The Voice You Throw, The Blow You Catch
ART BY JON SNOEK
Every new guy in the bar took a chance with LoAnn. From behind, she was a fox. The heart of her ass rested firm on the barstool. Her body was thick where it mattered. The ventriloquist's dummy never turned them off.
Some of the old boys might have warned off the newcomers. Carlo, the bartender, could have refused to let them buy drinks for her.
But no one said anything. Almost everyone in there, even the married ones, had taken their lumps making passes at LoAnn, and it had become a right of passage. Any man who took his chances and still came back the next night -- well, he was one of them. He was always welcome to return the next night and watch the next poor idiot who caught sight of her.
The sad part of it was: the dummy actually lured some guys in. He was a conversation piece, or a gag. Even when he spoke out, defending LoAnn, it was a joke and a challenge. Some guys like to fight for a girl, and what a great story they'd have if they won her away from a dummy.
Sometimes, LoAnn seemed to invite it. She'd argue with the dummy and pretend to want to make him jealous. She'd hold the dummy away from her like she was leaning out of earshot and whisper. His little jaw would fall open then slam shut in an angry clap of wood.
"She already has a drink, jack, and her free hand is in my pants" was a bar favorite. No one believed the few guys who said they saw her lips move.
Maybe two or three a month would make headway in the game against the dummy, and when they did, she'd slide from the barstool and saunter outside. She held the dummy behind her back, like he was following her, and this is when his voice became the loudest.
"LoAnn, why're you doing this?"
Sometimes you could see her wrist flick and his head would turn to face the poor guy following them. His caterpillar eyebrows would dip in the middle, a perfect mockery of a scowl: "Who the fuck do you think you are, buddy?" And, "You're gonna regret this, jack."
Everyone in the bar stopped talking, stopped drinking even. Everyone scooted forward on their stools, in their booths. Carlo leaned over the bar.
* * *
The bruises were always small, and they never lasted more than a day or two. No one ever talked about what happened between the three of them–LoAnn, the guy, and the dummy.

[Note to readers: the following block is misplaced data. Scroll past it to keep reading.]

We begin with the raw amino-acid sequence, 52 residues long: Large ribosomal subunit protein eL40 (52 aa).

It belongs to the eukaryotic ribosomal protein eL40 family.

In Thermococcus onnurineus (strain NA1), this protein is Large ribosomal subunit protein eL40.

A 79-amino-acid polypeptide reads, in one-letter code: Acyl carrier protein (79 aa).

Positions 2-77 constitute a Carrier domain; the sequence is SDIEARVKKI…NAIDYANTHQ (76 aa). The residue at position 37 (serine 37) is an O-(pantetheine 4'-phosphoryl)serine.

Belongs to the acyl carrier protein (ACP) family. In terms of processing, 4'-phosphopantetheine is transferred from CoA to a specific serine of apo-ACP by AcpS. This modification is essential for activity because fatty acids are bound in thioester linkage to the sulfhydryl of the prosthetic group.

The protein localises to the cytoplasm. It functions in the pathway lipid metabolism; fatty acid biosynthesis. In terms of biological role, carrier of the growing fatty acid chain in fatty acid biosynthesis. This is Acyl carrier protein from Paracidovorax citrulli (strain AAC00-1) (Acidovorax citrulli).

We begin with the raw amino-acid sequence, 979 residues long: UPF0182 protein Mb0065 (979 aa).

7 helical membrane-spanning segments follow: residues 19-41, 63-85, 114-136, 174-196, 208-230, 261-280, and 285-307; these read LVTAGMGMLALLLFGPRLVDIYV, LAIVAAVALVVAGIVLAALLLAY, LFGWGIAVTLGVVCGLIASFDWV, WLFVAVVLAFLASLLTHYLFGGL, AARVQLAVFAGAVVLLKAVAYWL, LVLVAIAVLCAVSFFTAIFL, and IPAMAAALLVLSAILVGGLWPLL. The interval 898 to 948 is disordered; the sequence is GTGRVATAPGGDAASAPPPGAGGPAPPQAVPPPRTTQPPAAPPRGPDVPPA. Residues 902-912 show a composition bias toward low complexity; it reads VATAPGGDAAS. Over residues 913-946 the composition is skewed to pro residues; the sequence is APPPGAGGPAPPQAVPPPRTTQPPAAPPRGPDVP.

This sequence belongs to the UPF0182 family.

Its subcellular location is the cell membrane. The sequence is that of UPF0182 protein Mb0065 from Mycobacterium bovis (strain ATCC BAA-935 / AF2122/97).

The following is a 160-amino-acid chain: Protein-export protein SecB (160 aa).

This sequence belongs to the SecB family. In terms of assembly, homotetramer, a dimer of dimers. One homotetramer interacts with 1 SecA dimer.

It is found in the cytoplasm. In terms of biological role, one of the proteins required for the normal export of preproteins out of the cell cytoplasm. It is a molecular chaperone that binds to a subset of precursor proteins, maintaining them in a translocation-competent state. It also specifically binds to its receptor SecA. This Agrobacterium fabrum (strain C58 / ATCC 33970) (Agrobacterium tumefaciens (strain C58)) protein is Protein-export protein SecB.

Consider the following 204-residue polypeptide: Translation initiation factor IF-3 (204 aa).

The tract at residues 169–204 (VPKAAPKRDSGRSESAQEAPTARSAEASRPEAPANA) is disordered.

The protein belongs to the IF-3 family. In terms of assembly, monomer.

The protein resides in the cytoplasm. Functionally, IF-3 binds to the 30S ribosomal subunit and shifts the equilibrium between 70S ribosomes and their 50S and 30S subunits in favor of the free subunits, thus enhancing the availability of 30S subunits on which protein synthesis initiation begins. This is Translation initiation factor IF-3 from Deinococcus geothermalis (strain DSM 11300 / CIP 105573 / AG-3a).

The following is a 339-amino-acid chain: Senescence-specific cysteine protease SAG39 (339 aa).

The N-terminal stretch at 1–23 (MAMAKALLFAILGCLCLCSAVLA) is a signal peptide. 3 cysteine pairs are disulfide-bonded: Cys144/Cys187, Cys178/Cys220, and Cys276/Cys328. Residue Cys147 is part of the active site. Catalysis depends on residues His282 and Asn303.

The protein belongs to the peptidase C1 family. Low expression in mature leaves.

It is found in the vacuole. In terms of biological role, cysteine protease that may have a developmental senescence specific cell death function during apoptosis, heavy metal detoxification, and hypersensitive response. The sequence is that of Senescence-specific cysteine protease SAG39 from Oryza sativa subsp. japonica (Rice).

For two years this happened.
At least a couple hundred guys tried their luck. Several dozen got unlucky in the parking lot. But everyone came back for the show.
* * *
When LoAnn missed a few nights in a row, the bar grew restless with rumors. When she'd missed a whole week, the bar went silent. A handful of guys stopped coming around.
But when LoAnn returned without the dummy, the whole damned town turned out to watch.
The only thing she would say was "usual" as she slid onto her stool. One of the former abused suitors, rubbing his jaw where he remembered old bruises, crept over to her and leaned on the bar, a few feet away, and watched her. When she didn't look at him, he dipped his cheek down to the wood and peered up at her.
He was far enough away from her that everyone heard him: "You're looking a little lonely tonight, baby. Maybe we could try again?"
From the back, a snicker. Then a few more. Soon, the whole bar was laughing. LoAnn leaned over the straw in her vodka until the glass was empty, then she slipped outside.
But she was back again the next night, pulling down five, six rounds in a night, getting drunker and drunker, and the jokes kept coming.
That happened five, maybe six times, before LoAnn stopped coming around.
No one had seen her in months. Then, one night, her dummy turned up on the front stoop of the bar, propped against the door.
That first night, the bartender brought him in and everyone gathered around him, a wide circle like they'd found a wounded dog and no one was sure what he'd do. Everyone spoke in whispers. They stood like that for who knows how long. The dummy lay in a pile on the floor, limbs twisted, his face a mess. A couple of the older jilted men finally stepped into the circle, bent like pallbearers, and lifted him to the bar. Carlo set him on the highest shelf, put a bottle in his hand.
A man leaned over and shut the dummy's mouth. Then, opened it.
SAMUEL SNOEK-BROWN has published in Ampersand Review, Fried Chicken and Coffee, Red Fez, SOL: English Writing in Mexico, Unshod Quills, and others. His fiction has shortlisted in the 2010 and 2011 Faulkner-Wisdom competitions, and an excerpt from his Civil War novel Hagridden appears in a special "pitch" issue of Sententia. He is a teacher, a writer, and the production editor for Jersey Devil Press. He lives in Portland, Oregon; online, he lives at snoekbrown.com.